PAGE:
You will need the above, and the following: for trees and shrubs you may need loppers. Not because it’s pruning season, but because the falling leaves will allow you to see the full structure of the shrub or tree. In the fall, you’re looking for dead, damaged or diseased branches. These can be and should be removed when found. However, if the plant can be pruned in the fall, then fall is a good time to prune, since you’re out there already. Know your plants and the correct time to prune them, or else you may not have blooms in the spring.
Speaking of falling leaves, studies are finding that you should leave the leaves in your garden beds. The leaves break down and return nutrients to the soil and act like mulch to insulate and moderate temperatures for the dormant plants. Leaving the leaves also leaves next year’s pollinators: butterfly and moth caterpillars, solitary bees, and fireflies, and other good bugs who all overwinter in the leaf litter. Raking them up and putting them at the curb, removes the pollinators from your garden. But that doesn’t mean you can’t be neat. You can remove them from your lawn and pathways. Raking the leaves from the lawn into your beds is made easier by the right rake. This rake has an interesting feature. It saves your back! By allowing you to pick up the leaves without bending over.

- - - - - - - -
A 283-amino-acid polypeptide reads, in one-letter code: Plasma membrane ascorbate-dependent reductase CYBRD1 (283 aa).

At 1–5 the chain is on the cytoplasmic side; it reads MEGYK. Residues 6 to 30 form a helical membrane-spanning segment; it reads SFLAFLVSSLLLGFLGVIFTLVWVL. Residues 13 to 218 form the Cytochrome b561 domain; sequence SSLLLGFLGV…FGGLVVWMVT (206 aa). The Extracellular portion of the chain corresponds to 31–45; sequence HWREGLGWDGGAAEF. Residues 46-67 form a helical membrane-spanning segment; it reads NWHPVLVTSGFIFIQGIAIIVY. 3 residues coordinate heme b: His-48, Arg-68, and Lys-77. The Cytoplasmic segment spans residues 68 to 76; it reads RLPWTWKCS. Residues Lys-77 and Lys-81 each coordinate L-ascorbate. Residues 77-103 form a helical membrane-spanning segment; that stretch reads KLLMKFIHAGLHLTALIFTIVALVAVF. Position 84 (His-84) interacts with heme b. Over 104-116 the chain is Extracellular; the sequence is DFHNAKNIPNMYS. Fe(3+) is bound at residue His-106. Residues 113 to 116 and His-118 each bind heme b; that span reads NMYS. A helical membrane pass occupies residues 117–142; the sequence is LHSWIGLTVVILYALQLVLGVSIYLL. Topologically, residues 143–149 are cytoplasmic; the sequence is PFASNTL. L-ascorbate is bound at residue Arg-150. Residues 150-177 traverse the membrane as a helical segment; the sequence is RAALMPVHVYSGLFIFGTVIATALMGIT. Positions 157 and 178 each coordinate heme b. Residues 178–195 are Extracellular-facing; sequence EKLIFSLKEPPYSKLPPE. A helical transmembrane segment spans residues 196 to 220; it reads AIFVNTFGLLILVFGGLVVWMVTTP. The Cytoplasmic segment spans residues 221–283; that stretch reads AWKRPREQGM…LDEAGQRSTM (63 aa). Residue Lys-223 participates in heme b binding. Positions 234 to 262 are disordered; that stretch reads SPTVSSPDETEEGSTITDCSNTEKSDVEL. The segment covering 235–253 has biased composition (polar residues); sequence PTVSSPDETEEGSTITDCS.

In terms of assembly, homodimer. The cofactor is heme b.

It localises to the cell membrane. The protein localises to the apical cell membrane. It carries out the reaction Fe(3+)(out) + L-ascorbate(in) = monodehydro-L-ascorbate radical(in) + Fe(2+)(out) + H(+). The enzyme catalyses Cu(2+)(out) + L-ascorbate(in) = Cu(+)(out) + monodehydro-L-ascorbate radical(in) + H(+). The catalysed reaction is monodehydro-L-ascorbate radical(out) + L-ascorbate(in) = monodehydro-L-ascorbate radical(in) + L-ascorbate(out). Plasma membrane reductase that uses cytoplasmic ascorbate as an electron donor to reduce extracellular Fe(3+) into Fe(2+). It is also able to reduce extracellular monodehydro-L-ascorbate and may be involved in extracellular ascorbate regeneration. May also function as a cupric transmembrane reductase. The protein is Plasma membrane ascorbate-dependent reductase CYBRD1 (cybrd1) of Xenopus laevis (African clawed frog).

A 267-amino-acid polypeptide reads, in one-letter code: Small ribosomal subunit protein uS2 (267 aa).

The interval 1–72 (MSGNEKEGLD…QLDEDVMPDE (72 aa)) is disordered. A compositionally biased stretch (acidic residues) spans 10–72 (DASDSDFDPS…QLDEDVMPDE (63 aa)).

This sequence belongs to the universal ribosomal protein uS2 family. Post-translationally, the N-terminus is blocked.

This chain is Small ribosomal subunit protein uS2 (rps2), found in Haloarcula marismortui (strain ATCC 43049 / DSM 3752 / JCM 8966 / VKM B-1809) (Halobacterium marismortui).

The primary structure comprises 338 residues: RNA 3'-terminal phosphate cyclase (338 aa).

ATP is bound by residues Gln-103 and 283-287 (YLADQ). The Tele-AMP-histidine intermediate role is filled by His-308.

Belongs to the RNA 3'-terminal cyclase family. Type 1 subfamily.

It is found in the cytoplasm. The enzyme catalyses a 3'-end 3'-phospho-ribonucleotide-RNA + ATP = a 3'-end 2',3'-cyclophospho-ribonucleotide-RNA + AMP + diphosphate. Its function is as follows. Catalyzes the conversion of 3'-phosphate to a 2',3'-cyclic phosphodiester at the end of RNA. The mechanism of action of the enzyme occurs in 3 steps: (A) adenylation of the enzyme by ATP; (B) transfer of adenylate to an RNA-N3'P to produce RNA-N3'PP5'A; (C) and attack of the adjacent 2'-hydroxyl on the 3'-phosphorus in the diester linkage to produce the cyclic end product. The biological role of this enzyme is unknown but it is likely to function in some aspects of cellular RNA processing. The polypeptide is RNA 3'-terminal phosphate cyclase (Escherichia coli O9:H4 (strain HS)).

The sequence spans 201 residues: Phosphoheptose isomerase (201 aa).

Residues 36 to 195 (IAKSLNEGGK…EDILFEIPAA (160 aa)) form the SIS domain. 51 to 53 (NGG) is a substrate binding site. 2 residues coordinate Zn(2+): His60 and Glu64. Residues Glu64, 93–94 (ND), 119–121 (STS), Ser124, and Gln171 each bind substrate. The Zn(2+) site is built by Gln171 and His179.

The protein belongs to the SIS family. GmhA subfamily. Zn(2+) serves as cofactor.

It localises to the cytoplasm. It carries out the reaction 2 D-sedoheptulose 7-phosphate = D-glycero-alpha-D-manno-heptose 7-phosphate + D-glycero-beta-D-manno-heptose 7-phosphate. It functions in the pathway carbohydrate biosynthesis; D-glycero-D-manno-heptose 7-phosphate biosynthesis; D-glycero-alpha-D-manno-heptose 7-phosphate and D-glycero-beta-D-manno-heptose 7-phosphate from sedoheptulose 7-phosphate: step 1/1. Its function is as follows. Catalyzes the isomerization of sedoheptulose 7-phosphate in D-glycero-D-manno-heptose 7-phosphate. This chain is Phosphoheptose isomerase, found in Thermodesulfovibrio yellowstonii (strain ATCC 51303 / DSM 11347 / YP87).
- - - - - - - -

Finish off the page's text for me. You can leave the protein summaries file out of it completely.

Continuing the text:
For flowering plants, such as coneflowers and otherwildflowers, consider leaving the seed heads to feed the birds. And after they have eaten all the seeds, save the stems! You can trim the flower stalks to various heights. This again provides shelter for nesting and overwintering insects that need the hollow or pithy stems to lay eggs or wait out the winter.